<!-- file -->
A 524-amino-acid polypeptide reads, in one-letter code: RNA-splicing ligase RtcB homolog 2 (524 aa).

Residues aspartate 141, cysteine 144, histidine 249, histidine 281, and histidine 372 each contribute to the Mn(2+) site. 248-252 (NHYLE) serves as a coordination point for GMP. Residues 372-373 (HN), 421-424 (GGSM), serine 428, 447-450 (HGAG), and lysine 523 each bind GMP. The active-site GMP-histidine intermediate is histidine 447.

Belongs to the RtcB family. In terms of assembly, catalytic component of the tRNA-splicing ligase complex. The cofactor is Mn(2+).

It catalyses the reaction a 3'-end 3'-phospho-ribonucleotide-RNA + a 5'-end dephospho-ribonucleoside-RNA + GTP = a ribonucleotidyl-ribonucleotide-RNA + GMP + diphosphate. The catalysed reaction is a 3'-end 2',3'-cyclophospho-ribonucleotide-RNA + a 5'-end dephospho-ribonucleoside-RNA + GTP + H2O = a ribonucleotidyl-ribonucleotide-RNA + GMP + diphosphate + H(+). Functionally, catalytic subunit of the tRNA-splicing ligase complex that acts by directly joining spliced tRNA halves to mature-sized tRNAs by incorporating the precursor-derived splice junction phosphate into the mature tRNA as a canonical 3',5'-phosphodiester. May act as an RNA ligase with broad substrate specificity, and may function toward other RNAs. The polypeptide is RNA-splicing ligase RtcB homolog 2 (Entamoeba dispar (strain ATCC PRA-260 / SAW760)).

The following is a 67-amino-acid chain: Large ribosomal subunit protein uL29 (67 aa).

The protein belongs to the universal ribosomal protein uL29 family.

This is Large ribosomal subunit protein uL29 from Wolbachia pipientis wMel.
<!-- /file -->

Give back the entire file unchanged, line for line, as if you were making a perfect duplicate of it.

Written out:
A 524-amino-acid polypeptide reads, in one-letter code: RNA-splicing ligase RtcB homolog 2 (524 aa).

Residues aspartate 141, cysteine 144, histidine 249, histidine 281, and histidine 372 each contribute to the Mn(2+) site. 248-252 (NHYLE) serves as a coordination point for GMP. Residues 372-373 (HN), 421-424 (GGSM), serine 428, 447-450 (HGAG), and lysine 523 each bind GMP. The active-site GMP-histidine intermediate is histidine 447.

Belongs to the RtcB family. In terms of assembly, catalytic component of the tRNA-splicing ligase complex. The cofactor is Mn(2+).

It catalyses the reaction a 3'-end 3'-phospho-ribonucleotide-RNA + a 5'-end dephospho-ribonucleoside-RNA + GTP = a ribonucleotidyl-ribonucleotide-RNA + GMP + diphosphate. The catalysed reaction is a 3'-end 2',3'-cyclophospho-ribonucleotide-RNA + a 5'-end dephospho-ribonucleoside-RNA + GTP + H2O = a ribonucleotidyl-ribonucleotide-RNA + GMP + diphosphate + H(+). Functionally, catalytic subunit of the tRNA-splicing ligase complex that acts by directly joining spliced tRNA halves to mature-sized tRNAs by incorporating the precursor-derived splice junction phosphate into the mature tRNA as a canonical 3',5'-phosphodiester. May act as an RNA ligase with broad substrate specificity, and may function toward other RNAs. The polypeptide is RNA-splicing ligase RtcB homolog 2 (Entamoeba dispar (strain ATCC PRA-260 / SAW760)).

The following is a 67-amino-acid chain: Large ribosomal subunit protein uL29 (67 aa).

The protein belongs to the universal ribosomal protein uL29 family.

This is Large ribosomal subunit protein uL29 from Wolbachia pipientis wMel.